Sarah Lunde, Jessica Lunsford and Carli Brucia were all allegedly murdered by probation violators, men with a violent past. Legislation dubbed the anti-murder act would have required judges to send violators with a violent history back to prison.
Lawmakers decided they couldn’t go on the record voting against something called anti murder, so they didn’t vote at all.
The bill died in a budget committee where it sat for two months without a vote. Attorney Gen. Charlie Crist pushed the bill, but got no where.
"The best explanation that I got is that it was costly, you know, $56 million, but out of a $64 billion budget, I’m obviously disappointed that it didn’t pass."
Crist even brought TV host John Walsh to town to crusade for the legislation.
John Walsh says, "Parole and probation are supposed to be a privilege, not something to flaunt at Floridians and say, ‘I beat the system.’ "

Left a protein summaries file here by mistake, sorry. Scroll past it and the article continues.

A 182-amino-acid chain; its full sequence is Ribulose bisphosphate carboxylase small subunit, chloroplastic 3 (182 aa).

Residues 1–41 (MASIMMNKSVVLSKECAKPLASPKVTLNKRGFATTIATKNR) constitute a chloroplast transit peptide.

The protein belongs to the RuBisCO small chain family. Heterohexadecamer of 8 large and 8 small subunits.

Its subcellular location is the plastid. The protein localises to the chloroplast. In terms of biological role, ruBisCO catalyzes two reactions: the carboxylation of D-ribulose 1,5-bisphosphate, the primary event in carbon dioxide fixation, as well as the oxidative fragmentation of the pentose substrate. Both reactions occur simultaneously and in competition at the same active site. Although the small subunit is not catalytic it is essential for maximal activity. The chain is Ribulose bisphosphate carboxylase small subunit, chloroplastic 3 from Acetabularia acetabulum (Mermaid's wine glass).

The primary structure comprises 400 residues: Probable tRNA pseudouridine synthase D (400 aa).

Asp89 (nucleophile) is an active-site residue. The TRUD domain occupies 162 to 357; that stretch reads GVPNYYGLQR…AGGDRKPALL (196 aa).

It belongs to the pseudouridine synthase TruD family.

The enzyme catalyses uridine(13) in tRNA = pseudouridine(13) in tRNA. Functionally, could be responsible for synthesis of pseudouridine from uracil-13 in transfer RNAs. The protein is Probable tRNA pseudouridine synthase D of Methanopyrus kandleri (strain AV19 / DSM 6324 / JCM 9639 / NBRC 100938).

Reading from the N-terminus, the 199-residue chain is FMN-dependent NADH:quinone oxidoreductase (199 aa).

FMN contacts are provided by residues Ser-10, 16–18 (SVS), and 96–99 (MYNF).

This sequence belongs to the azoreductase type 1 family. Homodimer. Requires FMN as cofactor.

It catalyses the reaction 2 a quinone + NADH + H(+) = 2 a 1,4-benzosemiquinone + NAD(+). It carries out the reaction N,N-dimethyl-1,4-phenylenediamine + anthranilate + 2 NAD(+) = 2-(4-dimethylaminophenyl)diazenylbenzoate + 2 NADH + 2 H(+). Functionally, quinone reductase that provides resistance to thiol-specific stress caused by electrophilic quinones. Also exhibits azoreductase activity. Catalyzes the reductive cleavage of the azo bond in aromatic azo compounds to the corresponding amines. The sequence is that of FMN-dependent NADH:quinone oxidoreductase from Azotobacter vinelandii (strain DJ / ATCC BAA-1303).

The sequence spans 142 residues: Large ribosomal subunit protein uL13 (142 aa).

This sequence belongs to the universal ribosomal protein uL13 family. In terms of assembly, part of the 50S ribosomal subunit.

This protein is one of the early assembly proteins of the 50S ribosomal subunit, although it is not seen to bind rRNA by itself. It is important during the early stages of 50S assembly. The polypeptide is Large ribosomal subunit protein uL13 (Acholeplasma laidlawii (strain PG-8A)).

Jeb Bush says the key to public safety is returning probation violators to prison, but even he did not speak out forcefully for the anti murder legislation.
"People that commit crimes and then are on probation are more than likely to commit crimes."
Besides money, one possible reason for the bill’s failure is gubernatorial politics. Passing it would have helped Charlie Crist’s bid for the state’s top job and hurt others who may get in the race.
State corrections officials say as many as one out of every three probationers violate the terms of his or her release each year.
Viewers with disabilities can get assistance accessing this station's FCC Public Inspection File by contacting the station with the information listed below. Questions or concerns relating to the accessibility of the FCC's online public file system should be directed to the FCC at 888-225-5322, 888-835-5322 (TTY), or email@example.com.